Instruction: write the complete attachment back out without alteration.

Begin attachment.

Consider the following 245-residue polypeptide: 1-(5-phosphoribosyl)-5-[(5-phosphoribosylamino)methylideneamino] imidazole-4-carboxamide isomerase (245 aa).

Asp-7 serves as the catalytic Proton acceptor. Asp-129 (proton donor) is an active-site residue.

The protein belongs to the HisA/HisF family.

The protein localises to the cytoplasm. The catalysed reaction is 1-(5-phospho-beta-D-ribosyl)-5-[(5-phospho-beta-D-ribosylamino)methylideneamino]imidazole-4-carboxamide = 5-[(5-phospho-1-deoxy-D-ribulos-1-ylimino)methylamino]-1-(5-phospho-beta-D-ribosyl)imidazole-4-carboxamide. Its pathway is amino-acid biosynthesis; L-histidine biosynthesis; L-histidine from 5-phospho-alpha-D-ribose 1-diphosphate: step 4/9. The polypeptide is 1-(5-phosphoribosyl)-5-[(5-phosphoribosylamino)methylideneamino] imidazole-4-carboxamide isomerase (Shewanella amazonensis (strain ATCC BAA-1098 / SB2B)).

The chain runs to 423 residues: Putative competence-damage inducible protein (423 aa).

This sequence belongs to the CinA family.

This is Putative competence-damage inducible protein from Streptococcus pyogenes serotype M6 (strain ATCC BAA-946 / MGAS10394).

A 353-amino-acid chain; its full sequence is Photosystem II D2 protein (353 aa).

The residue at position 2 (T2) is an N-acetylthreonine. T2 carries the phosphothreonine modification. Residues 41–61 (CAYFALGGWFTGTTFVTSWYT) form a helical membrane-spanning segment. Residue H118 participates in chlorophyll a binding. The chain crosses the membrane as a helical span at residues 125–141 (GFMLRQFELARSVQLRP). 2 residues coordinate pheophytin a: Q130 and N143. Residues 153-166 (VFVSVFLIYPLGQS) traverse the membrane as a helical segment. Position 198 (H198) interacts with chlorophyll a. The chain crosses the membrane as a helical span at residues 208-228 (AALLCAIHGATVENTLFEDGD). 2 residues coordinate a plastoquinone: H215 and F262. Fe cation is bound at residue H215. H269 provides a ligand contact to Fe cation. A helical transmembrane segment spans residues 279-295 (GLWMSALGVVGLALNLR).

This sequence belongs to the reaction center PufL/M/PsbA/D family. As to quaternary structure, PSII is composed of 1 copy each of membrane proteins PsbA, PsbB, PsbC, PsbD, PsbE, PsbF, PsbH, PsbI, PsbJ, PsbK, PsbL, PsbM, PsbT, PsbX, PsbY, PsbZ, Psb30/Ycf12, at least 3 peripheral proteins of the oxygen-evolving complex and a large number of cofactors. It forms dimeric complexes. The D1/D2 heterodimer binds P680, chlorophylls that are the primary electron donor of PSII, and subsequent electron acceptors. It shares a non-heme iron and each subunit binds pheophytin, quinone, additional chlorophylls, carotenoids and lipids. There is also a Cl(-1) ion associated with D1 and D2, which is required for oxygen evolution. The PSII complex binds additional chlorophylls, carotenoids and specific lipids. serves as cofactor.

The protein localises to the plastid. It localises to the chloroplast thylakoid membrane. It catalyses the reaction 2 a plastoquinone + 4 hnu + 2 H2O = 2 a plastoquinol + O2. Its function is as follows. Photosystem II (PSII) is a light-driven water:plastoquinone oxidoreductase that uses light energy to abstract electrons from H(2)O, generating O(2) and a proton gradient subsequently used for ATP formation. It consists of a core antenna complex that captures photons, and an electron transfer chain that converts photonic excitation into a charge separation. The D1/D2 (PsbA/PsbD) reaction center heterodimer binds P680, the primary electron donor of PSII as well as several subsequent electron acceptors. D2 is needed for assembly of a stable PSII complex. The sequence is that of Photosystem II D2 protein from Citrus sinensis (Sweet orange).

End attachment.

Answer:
Consider the following 245-residue polypeptide: 1-(5-phosphoribosyl)-5-[(5-phosphoribosylamino)methylideneamino] imidazole-4-carboxamide isomerase (245 aa).

Asp-7 serves as the catalytic Proton acceptor. Asp-129 (proton donor) is an active-site residue.

The protein belongs to the HisA/HisF family.

The protein localises to the cytoplasm. The catalysed reaction is 1-(5-phospho-beta-D-ribosyl)-5-[(5-phospho-beta-D-ribosylamino)methylideneamino]imidazole-4-carboxamide = 5-[(5-phospho-1-deoxy-D-ribulos-1-ylimino)methylamino]-1-(5-phospho-beta-D-ribosyl)imidazole-4-carboxamide. Its pathway is amino-acid biosynthesis; L-histidine biosynthesis; L-histidine from 5-phospho-alpha-D-ribose 1-diphosphate: step 4/9. The polypeptide is 1-(5-phosphoribosyl)-5-[(5-phosphoribosylamino)methylideneamino] imidazole-4-carboxamide isomerase (Shewanella amazonensis (strain ATCC BAA-1098 / SB2B)).

The chain runs to 423 residues: Putative competence-damage inducible protein (423 aa).

This sequence belongs to the CinA family.

This is Putative competence-damage inducible protein from Streptococcus pyogenes serotype M6 (strain ATCC BAA-946 / MGAS10394).

A 353-amino-acid chain; its full sequence is Photosystem II D2 protein (353 aa).

The residue at position 2 (T2) is an N-acetylthreonine. T2 carries the phosphothreonine modification. Residues 41–61 (CAYFALGGWFTGTTFVTSWYT) form a helical membrane-spanning segment. Residue H118 participates in chlorophyll a binding. The chain crosses the membrane as a helical span at residues 125–141 (GFMLRQFELARSVQLRP). 2 residues coordinate pheophytin a: Q130 and N143. Residues 153-166 (VFVSVFLIYPLGQS) traverse the membrane as a helical segment. Position 198 (H198) interacts with chlorophyll a. The chain crosses the membrane as a helical span at residues 208-228 (AALLCAIHGATVENTLFEDGD). 2 residues coordinate a plastoquinone: H215 and F262. Fe cation is bound at residue H215. H269 provides a ligand contact to Fe cation. A helical transmembrane segment spans residues 279-295 (GLWMSALGVVGLALNLR).

This sequence belongs to the reaction center PufL/M/PsbA/D family. As to quaternary structure, PSII is composed of 1 copy each of membrane proteins PsbA, PsbB, PsbC, PsbD, PsbE, PsbF, PsbH, PsbI, PsbJ, PsbK, PsbL, PsbM, PsbT, PsbX, PsbY, PsbZ, Psb30/Ycf12, at least 3 peripheral proteins of the oxygen-evolving complex and a large number of cofactors. It forms dimeric complexes. The D1/D2 heterodimer binds P680, chlorophylls that are the primary electron donor of PSII, and subsequent electron acceptors. It shares a non-heme iron and each subunit binds pheophytin, quinone, additional chlorophylls, carotenoids and lipids. There is also a Cl(-1) ion associated with D1 and D2, which is required for oxygen evolution. The PSII complex binds additional chlorophylls, carotenoids and specific lipids. serves as cofactor.

The protein localises to the plastid. It localises to the chloroplast thylakoid membrane. It catalyses the reaction 2 a plastoquinone + 4 hnu + 2 H2O = 2 a plastoquinol + O2. Its function is as follows. Photosystem II (PSII) is a light-driven water:plastoquinone oxidoreductase that uses light energy to abstract electrons from H(2)O, generating O(2) and a proton gradient subsequently used for ATP formation. It consists of a core antenna complex that captures photons, and an electron transfer chain that converts photonic excitation into a charge separation. The D1/D2 (PsbA/PsbD) reaction center heterodimer binds P680, the primary electron donor of PSII as well as several subsequent electron acceptors. D2 is needed for assembly of a stable PSII complex. The sequence is that of Photosystem II D2 protein from Citrus sinensis (Sweet orange).